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10 out of 15. Although I lived in the SF bay area for 14 years, I never knew that chowder was/is popular there.



[ July 11, 2001: Message edited by: kokopuffs ]
 

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That was easy....if you speak French. ;)



[ July 11, 2001: Message edited by: Iza ]
 

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15 for me. Iza, you're absolutely correct. Is there a more eclectic test that doesn't slant exclusively to European/French food? Bring it on!
 

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Well done Britcook! That Jamie Oliver fellow is kinda cute except for that funny lisp, so being naked won't be so bad ;)

I missed one, but I probably would have missed more if not for the chowder hint in this post and if I hadn't learned about rennet in another post somewhere in ChefTalk.
 

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Yeah i got them all 15 right also, although i had guess on one because i wasn't familiar with it! I chose the best answer possible. Thanks for the refresher quiz cchiu!
 

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two wrong and one lucky guess. I didn't know chowder is popular in San Francisco either and I'm currently living in the area. Perhaps they meant cioppino, which is a San Francisco treat.
 

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15, but only because I'm studying for the Chef's certification exam.
 

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15, but had to take a guess on the chowder question. Been in San Francisco plenty of times and don't remember ever seeing chowder on a menu. I think they fudged that one.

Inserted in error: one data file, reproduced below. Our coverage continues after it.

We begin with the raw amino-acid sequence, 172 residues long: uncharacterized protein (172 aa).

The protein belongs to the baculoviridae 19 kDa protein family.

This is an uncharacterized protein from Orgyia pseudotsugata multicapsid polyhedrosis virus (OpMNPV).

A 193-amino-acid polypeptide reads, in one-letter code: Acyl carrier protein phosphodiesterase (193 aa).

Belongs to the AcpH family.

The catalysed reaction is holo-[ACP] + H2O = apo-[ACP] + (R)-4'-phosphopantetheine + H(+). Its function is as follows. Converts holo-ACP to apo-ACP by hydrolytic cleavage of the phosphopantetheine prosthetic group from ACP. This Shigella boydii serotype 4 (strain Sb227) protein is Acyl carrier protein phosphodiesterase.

Also, I think for "praline" both answers would be correct. While in the US, praline refers to a sugary nutty confection popular in the south, "praline" (pronounced
PRAH leen ay) in french, italian and swiss pastry circles refers to any "one bite"-sized pastry. So a chocolate truffle would fit into that category.
 

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While chowder may be available in San Francisco--at the Swan Oyster Bar for instance--it is much more popular elsewhere, indigenous to New England and decidedly NOT a broth. There is only ONE chowder (forget about Manhattan--that's soup)and that's CLAM chowder, and must contain--by definition: clams, clam juice or fish stock, potatoes, onions, and very important: pork product as in salt pork or less authentically--bacon-- and cream. Making it a cream soup. I'm usually not a nitpicker, but my old Cape Cod cooking roots compelled me to rant. ANTHONY BOURDAIN :mad:
 

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Will be at Le Halles Sept 17th...

Looking forward to some Chowder :)
Cape Chef
cc

[ August 17, 2001: Message edited by: cape chef ]
 

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hehe, no answer but the obvious.

Praline - yes a type of toffee/caramel, but also a type of chocolate - referring to a mixture of nuts and chocolate (maybe even some fondant).

Gotta be careful as to which segment of cooking one applies one knowledge to, after all, petit fours and what nots apply to pastry cooking, but it is still cooking after all (just specialised).

"say chowder, come on frenchy".
 

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Hi,

Put me right. I thought kedgeree was mostly rice and fish. We used sieved/chopped egg to decorate.

Thanks.

Dave
 
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